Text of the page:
Arkansas high school students who do not plan to work in agriculture production can explore other career options in the business through a revamped curriculum created by the Dale Bumpers College of Agriculture, Food and Life Sciences.
Six agriculture programs in Arkansas are integrating the curriculum into their leadership and communications classes, as well as their Future Farmers of America chapters, said Leslie Edgar, associate professor of the Agriculture and Extension Education Department.
The curriculum is divided into modules that teach writing, design, multimedia and college prep, Edgar said.
“Faculty and staff selected the agricultural communications content and skill development lessons that could potentially benefits students in future college or career endeavors,” Edgar said.
The writing module teaches journalistic and public relations writing. Design focuses on photography and graphics. Multimedia addresses video editing, broadcast, social media use and Web design. The career module prepares students for college coursework.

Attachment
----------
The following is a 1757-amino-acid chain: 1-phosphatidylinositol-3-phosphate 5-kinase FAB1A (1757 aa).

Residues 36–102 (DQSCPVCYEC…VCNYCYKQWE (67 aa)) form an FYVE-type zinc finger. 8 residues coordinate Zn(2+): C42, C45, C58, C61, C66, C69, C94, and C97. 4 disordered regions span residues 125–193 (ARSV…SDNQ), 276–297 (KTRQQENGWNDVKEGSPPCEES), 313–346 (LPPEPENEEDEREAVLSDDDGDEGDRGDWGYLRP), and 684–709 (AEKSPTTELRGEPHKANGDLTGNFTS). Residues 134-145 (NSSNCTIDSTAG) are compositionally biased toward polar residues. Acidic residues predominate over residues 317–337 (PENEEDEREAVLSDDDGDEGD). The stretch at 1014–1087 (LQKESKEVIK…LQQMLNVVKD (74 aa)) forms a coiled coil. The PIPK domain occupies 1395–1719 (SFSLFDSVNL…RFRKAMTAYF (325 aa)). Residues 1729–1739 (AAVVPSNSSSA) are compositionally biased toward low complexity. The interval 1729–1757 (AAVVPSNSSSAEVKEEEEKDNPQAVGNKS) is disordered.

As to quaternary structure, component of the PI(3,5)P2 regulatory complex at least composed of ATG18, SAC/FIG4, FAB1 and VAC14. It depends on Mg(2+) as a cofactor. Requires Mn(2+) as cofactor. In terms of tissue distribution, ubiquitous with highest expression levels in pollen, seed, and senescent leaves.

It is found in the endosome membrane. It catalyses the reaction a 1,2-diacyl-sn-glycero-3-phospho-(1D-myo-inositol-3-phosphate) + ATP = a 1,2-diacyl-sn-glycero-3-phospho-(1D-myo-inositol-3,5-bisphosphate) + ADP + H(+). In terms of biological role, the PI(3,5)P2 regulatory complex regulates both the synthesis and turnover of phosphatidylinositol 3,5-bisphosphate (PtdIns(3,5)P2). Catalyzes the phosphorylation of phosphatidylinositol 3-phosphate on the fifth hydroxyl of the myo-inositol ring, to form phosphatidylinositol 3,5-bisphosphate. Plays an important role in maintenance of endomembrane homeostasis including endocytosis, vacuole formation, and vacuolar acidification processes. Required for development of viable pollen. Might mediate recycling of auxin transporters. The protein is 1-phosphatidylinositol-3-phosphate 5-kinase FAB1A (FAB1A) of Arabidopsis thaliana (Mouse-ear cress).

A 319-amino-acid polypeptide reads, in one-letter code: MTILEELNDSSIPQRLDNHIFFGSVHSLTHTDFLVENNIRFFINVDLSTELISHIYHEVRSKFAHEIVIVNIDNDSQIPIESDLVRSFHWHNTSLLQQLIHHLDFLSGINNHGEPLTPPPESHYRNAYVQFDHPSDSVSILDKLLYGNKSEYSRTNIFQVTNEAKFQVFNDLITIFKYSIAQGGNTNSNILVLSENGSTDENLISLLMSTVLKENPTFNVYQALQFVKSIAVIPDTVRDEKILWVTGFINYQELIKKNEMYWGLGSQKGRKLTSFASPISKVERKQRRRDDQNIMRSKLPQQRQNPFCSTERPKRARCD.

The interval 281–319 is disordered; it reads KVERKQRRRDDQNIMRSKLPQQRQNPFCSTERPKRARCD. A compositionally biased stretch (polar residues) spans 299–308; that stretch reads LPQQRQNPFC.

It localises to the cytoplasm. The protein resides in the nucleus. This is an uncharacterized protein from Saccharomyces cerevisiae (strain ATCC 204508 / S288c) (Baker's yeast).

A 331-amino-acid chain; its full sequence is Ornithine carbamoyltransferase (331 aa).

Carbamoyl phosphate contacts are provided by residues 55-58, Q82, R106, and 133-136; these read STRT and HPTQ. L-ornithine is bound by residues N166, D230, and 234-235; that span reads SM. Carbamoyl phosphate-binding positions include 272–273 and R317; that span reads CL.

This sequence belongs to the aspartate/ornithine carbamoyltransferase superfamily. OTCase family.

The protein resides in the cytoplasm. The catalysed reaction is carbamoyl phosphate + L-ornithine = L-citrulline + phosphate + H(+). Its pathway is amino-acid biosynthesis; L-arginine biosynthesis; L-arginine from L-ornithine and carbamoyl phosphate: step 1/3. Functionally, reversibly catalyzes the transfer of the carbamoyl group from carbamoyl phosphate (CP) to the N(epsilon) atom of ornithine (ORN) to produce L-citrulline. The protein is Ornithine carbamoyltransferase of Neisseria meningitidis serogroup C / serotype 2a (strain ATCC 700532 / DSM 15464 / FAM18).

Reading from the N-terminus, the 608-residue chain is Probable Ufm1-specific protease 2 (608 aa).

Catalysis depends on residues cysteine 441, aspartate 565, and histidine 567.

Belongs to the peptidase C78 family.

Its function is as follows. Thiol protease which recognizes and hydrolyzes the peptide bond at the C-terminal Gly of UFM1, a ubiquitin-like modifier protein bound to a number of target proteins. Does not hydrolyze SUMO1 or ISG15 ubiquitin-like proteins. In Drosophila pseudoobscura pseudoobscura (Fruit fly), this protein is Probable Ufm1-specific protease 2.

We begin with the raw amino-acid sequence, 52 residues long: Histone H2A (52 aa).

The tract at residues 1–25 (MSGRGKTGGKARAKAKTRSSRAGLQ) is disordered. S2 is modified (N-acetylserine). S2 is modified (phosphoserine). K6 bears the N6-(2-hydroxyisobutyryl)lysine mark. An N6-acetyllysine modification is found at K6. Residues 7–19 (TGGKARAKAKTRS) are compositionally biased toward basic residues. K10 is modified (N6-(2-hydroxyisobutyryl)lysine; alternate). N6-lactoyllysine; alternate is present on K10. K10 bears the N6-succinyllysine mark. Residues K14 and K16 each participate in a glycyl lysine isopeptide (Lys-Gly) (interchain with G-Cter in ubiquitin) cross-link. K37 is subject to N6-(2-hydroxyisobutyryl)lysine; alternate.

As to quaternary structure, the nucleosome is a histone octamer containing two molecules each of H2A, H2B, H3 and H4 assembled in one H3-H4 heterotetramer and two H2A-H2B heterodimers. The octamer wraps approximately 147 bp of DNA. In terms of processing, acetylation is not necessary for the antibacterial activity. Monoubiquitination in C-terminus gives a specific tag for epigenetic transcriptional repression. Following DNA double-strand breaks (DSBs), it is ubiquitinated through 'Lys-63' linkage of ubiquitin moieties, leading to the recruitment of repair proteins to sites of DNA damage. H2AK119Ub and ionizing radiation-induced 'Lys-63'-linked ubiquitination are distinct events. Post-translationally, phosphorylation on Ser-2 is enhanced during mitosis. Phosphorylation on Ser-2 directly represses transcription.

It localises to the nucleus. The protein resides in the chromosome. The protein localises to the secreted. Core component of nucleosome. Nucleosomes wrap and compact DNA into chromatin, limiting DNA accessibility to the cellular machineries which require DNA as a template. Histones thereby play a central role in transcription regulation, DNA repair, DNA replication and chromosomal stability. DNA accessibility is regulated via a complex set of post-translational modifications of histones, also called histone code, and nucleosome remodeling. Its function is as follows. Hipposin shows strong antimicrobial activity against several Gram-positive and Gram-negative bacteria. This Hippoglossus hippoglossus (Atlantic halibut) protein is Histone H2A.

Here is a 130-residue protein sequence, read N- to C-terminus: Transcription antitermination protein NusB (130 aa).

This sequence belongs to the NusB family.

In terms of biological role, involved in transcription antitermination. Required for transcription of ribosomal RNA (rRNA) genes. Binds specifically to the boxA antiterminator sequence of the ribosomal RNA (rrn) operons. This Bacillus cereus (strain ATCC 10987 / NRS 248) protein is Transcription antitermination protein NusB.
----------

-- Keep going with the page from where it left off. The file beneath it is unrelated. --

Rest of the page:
High school students will work in groups, present projects, practice public speaking and explore career options in agricultural communications, Edgar said.
“Students who have participated in the curriculum will have a basic knowledge of the different aspects of agricultural communications,” she said. “It is our hope that students will be introduced to unique opportunities with the agricultural communications that they will pursue in college and their careers. We are improving their communication skills, which may increase their chances when competing for scholarship funding.”
High schools in Berryville, Conway, Hackett, Mulberry, Springdale and Taylor tested the curriculum in the spring semester. Teachers and students seemed to like the content, but limited technology was a problem for some schools, Edgar said.
One revision allowed teachers to apply for federal aid to buy equipment that would enhance visual instruction.
The curriculum was designed for Phase II of the Visual Communications on the Road in Arkansas program. Phase I created a two-week communications curriculum. Phase II, which runs until June 2014, expanded the curriculum to 16 weeks, with additional topics that include Web design, graphic design and careers, Edgar said.
Edgar plans to request assistance for Phase III, which will provide agriculture programs with technology, she said. Money for the project was provided by the National Institute of Food and Agriculture.
The curriculum is available on the Agriculture Education, Communications and Technology website. AECT faculty said they hope to see Agriculture Communications as a stand-alone course.